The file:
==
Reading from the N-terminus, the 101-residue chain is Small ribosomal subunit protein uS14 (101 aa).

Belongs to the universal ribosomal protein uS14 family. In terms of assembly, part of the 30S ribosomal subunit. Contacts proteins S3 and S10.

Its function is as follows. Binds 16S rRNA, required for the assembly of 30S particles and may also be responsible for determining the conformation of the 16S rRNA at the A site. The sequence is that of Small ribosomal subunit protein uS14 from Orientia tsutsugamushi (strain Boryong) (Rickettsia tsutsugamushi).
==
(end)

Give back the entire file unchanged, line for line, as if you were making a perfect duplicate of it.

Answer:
Reading from the N-terminus, the 101-residue chain is Small ribosomal subunit protein uS14 (101 aa).

Belongs to the universal ribosomal protein uS14 family. In terms of assembly, part of the 30S ribosomal subunit. Contacts proteins S3 and S10.

Its function is as follows. Binds 16S rRNA, required for the assembly of 30S particles and may also be responsible for determining the conformation of the 16S rRNA at the A site. The sequence is that of Small ribosomal subunit protein uS14 from Orientia tsutsugamushi (strain Boryong) (Rickettsia tsutsugamushi).